Gynoecium 2(–3) carpelled. The pistil 1 celled, or 2 celled. Gynoecium syncarpous (but often pseudomonomerous); eu-syncarpous; inferior. Ovary 1 locular, or 2 locular. Epigynous disk usually present (covering the top of the ovary), or absent. Styles 1. Stigmas 1; 1–3 lobed; truncate, or clavate. Placentation when unilocular apical; when bilocular apical. Ovules in the single cavity when unilocular, 1; 1 per locule; pendulous; with lateral raphe (and lateral micropyle), or with lateral raphe to with dorsal raphe; anatropous; unitegmic (Davis), or bitegmic (? - according to Hutchinson, who uses this feature in his key); crassinucellate. Embryo-sac development Polygonum-type. Polar nuclei fusing prior to fertilization. Antipodal cells formed, or not formed; proliferating (to 12 or more cells). Synergids pear-shaped. Hypostase present. Endosperm formation cellular, or nuclear.

Fruit fleshy; indehiscent; a drupe. The drupes with one stone (endocarp crustaceous or woody, one-seeded). Dispersal unit the fruit. Fruit 1 seeded. Seeds endospermic. Endosperm oily (and fleshy). Cotyledons 2 (foliaceous). Embryo chlorophyllous (1/1); straight.

Seedling. Germination phanerocotylar.

Physiology, phytochemistry. Not cyanogenic. Alkaloids present, or absent. Iridoids detected; ‘Route I’ type (normal and seco). Saponins/sapogenins present. Proanthocyanidins absent. Ellagic acid absent. Aluminium accumulation not found.

Geography, cytology. Tropical. Alangium is represented in tropical Africa, Madagascar, China, SE Asia, Indo-malesia and SE Australia, while Metteniusa is restricted to NW tropical S. America. X = 11 (mainly), or 8 or 9.

Taxonomy. Subclass Dicotyledonae; Tenuinucelli. Dahlgren’s Superorder Corniflorae; Cornales. Cronquist’s Subclass Rosidae; Cornales. APG 3 core angiosperms; core eudicot; Superorder Asteranae; lamiid; Order Garryales (as a synonym of Cornaceae).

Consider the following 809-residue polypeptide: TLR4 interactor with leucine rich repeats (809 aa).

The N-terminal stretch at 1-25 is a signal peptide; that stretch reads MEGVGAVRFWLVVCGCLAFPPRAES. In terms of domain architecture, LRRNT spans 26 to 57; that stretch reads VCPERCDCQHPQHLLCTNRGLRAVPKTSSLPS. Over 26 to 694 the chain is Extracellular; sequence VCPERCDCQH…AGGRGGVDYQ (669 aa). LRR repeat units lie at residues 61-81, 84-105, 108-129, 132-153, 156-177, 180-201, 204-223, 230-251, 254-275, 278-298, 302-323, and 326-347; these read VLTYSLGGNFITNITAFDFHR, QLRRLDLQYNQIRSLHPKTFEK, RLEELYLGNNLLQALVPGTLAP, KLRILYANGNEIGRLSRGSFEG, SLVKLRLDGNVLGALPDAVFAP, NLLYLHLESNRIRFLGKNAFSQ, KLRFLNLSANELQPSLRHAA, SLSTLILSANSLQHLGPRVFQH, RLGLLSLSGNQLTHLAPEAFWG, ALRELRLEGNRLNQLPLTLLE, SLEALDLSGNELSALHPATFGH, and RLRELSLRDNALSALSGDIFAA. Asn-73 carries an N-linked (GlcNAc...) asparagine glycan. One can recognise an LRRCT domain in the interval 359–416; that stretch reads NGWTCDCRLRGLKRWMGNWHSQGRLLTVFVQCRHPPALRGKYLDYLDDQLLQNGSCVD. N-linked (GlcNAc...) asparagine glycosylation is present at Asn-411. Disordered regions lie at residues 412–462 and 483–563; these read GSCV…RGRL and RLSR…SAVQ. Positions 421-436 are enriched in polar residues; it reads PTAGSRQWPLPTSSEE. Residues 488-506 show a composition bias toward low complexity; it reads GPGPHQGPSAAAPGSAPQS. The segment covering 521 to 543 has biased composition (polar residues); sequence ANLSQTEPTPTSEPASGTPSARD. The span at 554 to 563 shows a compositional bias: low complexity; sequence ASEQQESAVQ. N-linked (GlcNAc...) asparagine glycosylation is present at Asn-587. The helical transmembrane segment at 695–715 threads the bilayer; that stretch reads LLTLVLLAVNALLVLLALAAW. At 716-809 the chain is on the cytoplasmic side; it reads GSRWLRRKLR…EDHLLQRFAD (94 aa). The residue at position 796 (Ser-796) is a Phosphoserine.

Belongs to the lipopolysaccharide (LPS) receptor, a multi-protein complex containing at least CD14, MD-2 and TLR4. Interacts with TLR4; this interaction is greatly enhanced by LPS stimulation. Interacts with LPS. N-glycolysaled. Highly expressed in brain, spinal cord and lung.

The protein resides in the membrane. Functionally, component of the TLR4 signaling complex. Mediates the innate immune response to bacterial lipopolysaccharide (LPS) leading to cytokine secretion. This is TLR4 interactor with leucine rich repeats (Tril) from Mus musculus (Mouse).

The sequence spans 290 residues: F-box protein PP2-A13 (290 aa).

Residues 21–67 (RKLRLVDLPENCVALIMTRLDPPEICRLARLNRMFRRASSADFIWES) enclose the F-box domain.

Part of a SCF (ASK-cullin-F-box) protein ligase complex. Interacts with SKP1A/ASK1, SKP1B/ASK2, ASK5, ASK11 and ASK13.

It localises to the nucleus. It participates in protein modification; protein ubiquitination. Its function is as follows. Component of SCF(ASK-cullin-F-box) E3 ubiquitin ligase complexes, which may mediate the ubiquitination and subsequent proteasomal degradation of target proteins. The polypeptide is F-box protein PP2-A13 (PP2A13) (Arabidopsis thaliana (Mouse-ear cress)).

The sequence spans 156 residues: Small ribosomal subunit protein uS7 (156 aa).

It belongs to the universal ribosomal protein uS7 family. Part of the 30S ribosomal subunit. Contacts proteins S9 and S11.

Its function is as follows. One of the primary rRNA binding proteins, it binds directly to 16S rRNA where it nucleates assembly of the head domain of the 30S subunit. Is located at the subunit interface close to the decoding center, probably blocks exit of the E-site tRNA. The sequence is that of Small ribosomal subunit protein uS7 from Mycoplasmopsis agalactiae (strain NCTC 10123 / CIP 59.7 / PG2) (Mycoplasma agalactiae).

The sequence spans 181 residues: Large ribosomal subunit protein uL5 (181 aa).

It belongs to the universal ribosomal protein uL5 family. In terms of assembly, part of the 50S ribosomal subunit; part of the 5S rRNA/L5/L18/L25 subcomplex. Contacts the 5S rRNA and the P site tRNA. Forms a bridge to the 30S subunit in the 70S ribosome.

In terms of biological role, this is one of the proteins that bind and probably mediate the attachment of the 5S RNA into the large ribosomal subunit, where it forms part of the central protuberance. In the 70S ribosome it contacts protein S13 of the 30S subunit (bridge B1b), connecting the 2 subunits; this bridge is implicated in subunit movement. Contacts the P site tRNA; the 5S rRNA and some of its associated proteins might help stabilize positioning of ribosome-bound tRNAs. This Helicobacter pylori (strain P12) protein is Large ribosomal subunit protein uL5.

Species about 20. Genera 2; Alangium (about 17 species), Metteniusa (3 species).

General remarks. Apart from ‘esoteric characters’ relying on small samples (wood anatomy, embryology, phytochemistry), Alangiaceae differ from Cornaceae sensu stricto (q.v) only in being laticiferous and in the apical placentation of the ovary. These families exemplify the well known difficulties in distributing certain Dicot families between Dahlgren’s Araliiflorae and Corniflorae. It is equally hard to assign them with confidence to the higher level groupings Crassinucelli and Tenuinucelli, although the latter evidently represent a major divergence in the Dicot line of descent (cf.Young and Watson 1970, Chase et al. 1993).

Illustrations. • Technical details: Alangium begonifolia. • Alangium platanifolia: as Marlea begonifolia, Bot. Reg. XXIV, 61 (1838). • Foliar trichomes of Marlea (= Alangium nobile), with Cornus (Cornaceae) and Corokia (Argophyllaceae), also leaf TS of Nyssa (Nyssaceae): Solereder, 1908.

The descriptions are offered for casual browsing only. We strongly advise against extracting comparative information from them. This is much more easily achieved using the interactive key, which allows access to the character list, illustrations, full and partial descriptions, diagnostic descriptions, differences and similarities between taxa, lists of taxa exhibiting or lacking specified attributes, distributions of character states within any set of taxa, geographical distribution, genera included in each family, and classifications (Dahlgren; Dahlgren, Clifford, and Yeo; Cronquist; APG).

Cite this publication as: ‘Watson, L., and Dallwitz, M.J. 1992 onwards. The families of flowering plants: descriptions, illustrations, identification, and information retrieval. Version: 16th May 2016.’.